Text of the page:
‘We have to have a judicial review; you can see from the day he was shot, everything was wrong,’ the cousin of murdered Brazilian Jean Charles de Menezes told News Line yesterday.
Cousin Alex Pereira was commenting on the decision of the de Menezes family’s lawyers to press for a judicial review of the police shooting of the innocent young Brazilian on July 22nd 2005.
Lawyers Birnberg Peirce have carried out a 10-week review of the Crown Prosecution Service (CPS) decision not to level criminal charges at individual officers involved in the shooting.
The lawyers have written to the CPS insisting the available evidence ‘justifies a prosecution for murder’ and informing them they are seeking a judicial review.
Alex Pereira told News Line: ‘We know for sure that the day they shot Jean Charles, all day the police discussed the fact that they had shot an innocent Brazilian tourist and what to tell the media.
‘In the coroners’ court on 7th September this year, the lawyers did everything they could but the judge made his decision to adjourn.
‘They are trying to block the lawyers.
‘The IPCC (Independent Police Complaints Commission) report into Jean Charles’ death is important.
‘Why are they keeping it from the family? Why can’t they show it to the family if there is nothing wrong?
‘Why are they trying to protect the police criminals?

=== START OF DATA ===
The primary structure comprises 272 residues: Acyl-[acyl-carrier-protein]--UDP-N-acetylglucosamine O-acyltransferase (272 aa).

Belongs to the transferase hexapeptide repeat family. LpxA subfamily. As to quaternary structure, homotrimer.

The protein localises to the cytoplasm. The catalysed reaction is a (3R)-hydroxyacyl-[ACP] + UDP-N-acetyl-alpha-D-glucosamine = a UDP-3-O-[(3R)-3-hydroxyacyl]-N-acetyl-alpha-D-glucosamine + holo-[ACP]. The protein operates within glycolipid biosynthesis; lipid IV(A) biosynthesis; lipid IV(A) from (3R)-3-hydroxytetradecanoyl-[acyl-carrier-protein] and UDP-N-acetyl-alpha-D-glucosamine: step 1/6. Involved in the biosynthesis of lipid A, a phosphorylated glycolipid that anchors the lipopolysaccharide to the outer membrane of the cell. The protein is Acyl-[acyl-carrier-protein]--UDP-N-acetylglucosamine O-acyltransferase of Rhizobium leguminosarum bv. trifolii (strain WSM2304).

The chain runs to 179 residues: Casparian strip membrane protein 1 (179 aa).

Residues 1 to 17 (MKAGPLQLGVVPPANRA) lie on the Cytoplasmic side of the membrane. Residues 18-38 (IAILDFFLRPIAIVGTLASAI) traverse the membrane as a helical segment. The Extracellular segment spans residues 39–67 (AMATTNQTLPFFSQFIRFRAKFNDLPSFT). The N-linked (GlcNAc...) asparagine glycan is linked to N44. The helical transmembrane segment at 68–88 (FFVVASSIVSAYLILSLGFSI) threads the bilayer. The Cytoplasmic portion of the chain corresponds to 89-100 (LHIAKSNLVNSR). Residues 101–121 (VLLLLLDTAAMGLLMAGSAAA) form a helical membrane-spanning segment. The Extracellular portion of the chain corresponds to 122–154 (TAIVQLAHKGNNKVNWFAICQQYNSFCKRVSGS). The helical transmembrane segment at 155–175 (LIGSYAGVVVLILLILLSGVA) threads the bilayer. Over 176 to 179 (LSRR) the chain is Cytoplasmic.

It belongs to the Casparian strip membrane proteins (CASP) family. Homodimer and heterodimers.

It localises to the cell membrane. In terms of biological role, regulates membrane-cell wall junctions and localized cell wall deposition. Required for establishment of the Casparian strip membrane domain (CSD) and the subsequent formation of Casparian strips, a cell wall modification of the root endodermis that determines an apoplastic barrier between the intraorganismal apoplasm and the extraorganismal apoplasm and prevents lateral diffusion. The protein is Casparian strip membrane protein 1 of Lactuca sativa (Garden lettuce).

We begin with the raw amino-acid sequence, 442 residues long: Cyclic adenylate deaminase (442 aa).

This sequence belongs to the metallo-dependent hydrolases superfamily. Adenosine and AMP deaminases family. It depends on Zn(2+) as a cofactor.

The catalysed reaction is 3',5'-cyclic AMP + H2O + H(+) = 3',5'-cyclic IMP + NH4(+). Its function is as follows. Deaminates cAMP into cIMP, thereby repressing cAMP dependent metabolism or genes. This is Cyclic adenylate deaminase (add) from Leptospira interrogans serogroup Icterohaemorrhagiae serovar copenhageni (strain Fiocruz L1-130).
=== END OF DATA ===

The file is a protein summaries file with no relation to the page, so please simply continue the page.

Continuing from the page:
‘It isn’t fair on them and it isn’t fair on us.
‘I hope the review will be successful and there will be a prosecution. It’s terrible that no one has been charged.
‘And the promotion of (the armed police and surveillance teams commander on the day of the shooting) Cressida Dick is unbelievable.’
In their letter to the CPS, lawyers acting for the family say that prosecutors should have considered murder ‘or at the very least gross negligence manslaughter . . . the choice of the health and safety charge (against the Office of the Metropolitan Police) falls foul of the reasoning.’
The letter also refers to the lack of witnesses among tube passengers to corroborate claims that officers shouted ‘armed police’ before they began firing.
It states: ‘This evidence plainly, on an objective test, provides prima facie evidence that the officers were lying as to the presentation of de Menezes before them such as justified them in shooting and killing him; and as to their actions immediately before they did so.’
It adds that the CPS was wrong to ‘conclude that a jury would not be likely to reject self-defence on the basis that Mr de Menezes was forced back into his seat and restrained before he was shot – which again evidences a usurping of their function’.
Police fired 11 bullets at close range at Jean Charles de Menezes, seven of which hit him in the head.